Police are allowing a ‘cannabis club’ in Middlesbrough to openly flout the law, with members smoking the dangerous drug on an industrial estate.
Teesside Cannabis Club admitted that cannabis is “technically illegal”, but said it has “a great relationship” with the local police constabulary. Club founder Michael Fisher added that the police have “been very supportive” to them.
Cannabis is a Class B drug which carries a maximum sentence of five years and an unlimited fine for possession.
The cannabis club is based in Durham Constabulary’s policing area, where Police and Crime Commissioner Ron Hogg has repeatedly pushed for a weaker approach to prosecuting cannabis use.
Arfon Jones, Police and Crime Commissioner for North Wales, has backed the club and highlighted his “very good relationship” with Ron Hogg.
Jones said that he “would like to see” more clubs, adding that “it would be logical” for one to open in Durham because of Hogg’s approach.
He went on to say: “Why shouldn’t consenting adults be able to use cannabis recreationally”?
Last month, the Daily Mail spoke to a mother who is visiting schools around the country to warn children about the dangers of using cannabis.
Janie Hamilton decided to educate youngsters about the drug following the death of her 36-year-old son, whose cannabis-induced schizophrenia contributed to his death.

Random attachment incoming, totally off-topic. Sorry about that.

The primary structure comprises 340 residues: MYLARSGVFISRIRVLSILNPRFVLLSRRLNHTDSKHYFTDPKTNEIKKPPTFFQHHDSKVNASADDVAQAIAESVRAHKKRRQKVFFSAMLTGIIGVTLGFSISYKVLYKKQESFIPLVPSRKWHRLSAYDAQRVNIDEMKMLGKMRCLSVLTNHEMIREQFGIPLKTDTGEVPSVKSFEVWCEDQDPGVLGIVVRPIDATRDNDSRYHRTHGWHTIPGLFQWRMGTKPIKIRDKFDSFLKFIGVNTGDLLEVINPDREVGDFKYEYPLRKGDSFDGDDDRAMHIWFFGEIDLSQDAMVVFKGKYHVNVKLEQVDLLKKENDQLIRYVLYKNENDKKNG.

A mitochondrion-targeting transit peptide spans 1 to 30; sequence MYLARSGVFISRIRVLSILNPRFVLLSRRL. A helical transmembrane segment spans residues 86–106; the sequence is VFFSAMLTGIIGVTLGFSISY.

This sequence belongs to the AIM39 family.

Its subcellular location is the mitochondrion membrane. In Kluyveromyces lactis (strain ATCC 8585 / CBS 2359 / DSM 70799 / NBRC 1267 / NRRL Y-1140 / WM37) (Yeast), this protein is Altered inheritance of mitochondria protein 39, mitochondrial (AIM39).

She said: “Anyone who doesn’t believe cannabis can lead to mental health issues needs to come and watch the anguish and what it has done to families like ours.”
Janie added that she wanted youngsters to realise that cannabis can be lethal, saying: “It’s like Russian roulette and young people don’t realise they are risking death by experimenting.”
New research has also linked cannabis use to the development of bipolar disorder in later life.
The study published by the medical journal Schizophrenia Bulletin found a prospective link between teenage cannabis use and the onset of hypomania – often a symptom of bipolar disorder – in a person’s early 20s.
It found that those who used cannabis at least two-to-three times a week aged 17 were more likely to experience these symptoms than those who did not.